What It Is
Samsung Galaxy Gear
What It Does
Pushes phone functionality to your wrist—assuming you use a Samsung phone.
Where to Buy It
What It Costs
Dick Tracy–style watch phones were a fanciful solution in those oh-so-innocent days when not even our most creative minds could conceive a phone that small. So why, now that tiny phones are commonplace, are companies still trying to tie themselves to your wrist? Maybe it’s marginally more convenient than your pocket, but is it worth all the functionality you’ll be giving up? In the case of the new Samsung Galaxy Gear smartwatch, the answer is no.
It’s a fun idea, no doubt, being able to answer calls just by tapping your wrist. And with a color AMOLED screen and a variety of wristband styles available, you can customize the Gear to all your own preferences. Heck, there’s even a camera integrated into the band.
But the Gear’s functionality is limited. Its navigation is sluggish and convoluted—you can’t always easily get directly back to whichever screen you just came from—and right now, there just aren’t enough apps to take advantage of the technology. You can only take 15-second videos. You can’t use e-mail. Those are pretty big deficiencies.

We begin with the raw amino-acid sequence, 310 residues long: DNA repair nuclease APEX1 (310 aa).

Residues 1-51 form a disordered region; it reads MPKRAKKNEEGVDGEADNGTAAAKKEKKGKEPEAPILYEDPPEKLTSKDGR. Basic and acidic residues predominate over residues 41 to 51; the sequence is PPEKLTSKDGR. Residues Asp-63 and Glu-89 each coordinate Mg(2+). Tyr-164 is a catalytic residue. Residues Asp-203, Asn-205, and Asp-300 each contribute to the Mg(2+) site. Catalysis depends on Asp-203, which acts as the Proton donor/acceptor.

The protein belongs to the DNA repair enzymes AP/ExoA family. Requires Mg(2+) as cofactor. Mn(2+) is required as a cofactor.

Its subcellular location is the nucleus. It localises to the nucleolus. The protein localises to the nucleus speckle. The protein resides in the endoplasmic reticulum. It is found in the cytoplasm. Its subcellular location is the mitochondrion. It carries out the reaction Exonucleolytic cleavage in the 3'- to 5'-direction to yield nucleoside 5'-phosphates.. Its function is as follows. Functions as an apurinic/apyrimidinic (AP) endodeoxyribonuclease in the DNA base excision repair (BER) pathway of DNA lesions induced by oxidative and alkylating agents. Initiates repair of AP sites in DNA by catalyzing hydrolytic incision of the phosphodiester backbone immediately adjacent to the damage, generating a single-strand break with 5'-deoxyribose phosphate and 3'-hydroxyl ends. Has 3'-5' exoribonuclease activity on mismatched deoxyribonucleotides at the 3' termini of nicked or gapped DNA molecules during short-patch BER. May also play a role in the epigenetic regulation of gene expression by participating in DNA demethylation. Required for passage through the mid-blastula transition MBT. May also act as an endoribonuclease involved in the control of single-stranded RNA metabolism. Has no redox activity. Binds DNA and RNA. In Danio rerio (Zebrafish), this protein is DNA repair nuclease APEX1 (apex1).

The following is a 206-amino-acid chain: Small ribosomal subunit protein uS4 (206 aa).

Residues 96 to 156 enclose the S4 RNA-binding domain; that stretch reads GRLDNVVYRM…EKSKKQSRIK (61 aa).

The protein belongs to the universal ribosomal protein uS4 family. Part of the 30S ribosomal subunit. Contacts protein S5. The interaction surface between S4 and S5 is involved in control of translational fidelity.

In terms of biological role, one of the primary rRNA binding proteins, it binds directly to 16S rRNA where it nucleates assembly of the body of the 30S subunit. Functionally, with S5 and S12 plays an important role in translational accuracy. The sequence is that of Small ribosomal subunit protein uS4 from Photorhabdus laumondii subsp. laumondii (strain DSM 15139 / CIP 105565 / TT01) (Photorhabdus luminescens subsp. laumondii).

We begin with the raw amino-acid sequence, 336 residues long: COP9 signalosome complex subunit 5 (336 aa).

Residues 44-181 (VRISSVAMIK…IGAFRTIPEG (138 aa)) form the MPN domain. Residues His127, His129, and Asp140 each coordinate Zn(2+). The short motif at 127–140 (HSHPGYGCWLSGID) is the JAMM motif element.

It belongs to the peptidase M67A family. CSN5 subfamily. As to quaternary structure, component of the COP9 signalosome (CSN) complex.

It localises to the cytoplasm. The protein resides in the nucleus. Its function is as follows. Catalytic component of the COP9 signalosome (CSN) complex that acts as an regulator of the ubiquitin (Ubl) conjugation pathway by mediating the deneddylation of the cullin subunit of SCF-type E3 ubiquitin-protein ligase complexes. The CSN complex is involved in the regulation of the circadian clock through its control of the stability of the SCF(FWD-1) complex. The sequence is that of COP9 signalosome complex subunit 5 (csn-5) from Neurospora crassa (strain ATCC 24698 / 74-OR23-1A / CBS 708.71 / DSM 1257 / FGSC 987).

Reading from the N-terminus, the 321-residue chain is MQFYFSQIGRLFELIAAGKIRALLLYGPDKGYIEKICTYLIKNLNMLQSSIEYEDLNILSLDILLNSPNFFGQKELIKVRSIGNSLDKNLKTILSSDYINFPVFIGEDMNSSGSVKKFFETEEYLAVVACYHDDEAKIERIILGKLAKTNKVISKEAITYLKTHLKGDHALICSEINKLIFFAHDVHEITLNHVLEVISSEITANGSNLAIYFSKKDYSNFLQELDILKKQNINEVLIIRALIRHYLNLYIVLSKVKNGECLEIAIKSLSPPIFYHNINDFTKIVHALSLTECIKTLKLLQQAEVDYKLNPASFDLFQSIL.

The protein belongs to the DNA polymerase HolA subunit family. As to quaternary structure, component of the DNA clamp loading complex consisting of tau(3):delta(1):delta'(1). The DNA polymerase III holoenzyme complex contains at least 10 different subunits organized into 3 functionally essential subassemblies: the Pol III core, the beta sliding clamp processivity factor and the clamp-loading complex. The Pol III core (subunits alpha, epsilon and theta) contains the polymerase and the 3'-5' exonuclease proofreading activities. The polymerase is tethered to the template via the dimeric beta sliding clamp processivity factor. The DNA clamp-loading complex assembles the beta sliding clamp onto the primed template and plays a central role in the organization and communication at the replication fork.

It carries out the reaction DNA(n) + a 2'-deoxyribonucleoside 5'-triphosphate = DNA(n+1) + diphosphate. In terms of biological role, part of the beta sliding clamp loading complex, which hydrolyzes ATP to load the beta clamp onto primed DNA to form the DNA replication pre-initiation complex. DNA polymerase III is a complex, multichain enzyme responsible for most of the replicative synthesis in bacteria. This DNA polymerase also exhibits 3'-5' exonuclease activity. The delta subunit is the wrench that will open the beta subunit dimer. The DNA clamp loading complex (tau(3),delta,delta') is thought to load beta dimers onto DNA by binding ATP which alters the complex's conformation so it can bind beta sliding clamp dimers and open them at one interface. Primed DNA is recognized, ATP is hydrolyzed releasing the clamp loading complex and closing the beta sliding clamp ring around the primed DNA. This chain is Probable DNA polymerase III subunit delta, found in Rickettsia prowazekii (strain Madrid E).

Ultimately with the Gear, you’re paying a lot of money ($299.99) for a proof-of-concept product, to say nothing of one that relies on your phone to work—and it has to be a Samsung phone, too. (Right now, only the Galaxy Tab 10.1 and the Galaxy Note 3 are supported; compatibility with other models, including the Galaxy S4, is expected in the near future.)
Even with these problems, we admit to some fascination with these kinds of devices myself; among other things, we consider playing momentarily with a watch a little more socially acceptable than looking away from someone to stare down at your phone. And if you’re in a situation where your phone is inconvenient or taboo for some other reason—you’re in an audition, maybe?—you don’t need to cut yourself off from the world for even a few minutes.
But the Gear’s cool factor just isn’t high enough to compensate for everything you’re not getting. Instead, you could try getting a Pebble (which we’ve written about before)—at $150 it’s a lot cheaper, has more apps, and does most of the same things. Or, if we’re being honest, you could do the best possible thing and wait for the technology to mature. There’s a market for this kind of device, and we’ve seen a few interesting implementations so far. But until companies figure out what conveniences they want to provide and how convenient they want to make them, for most people a smartwatch is just not a smart investment.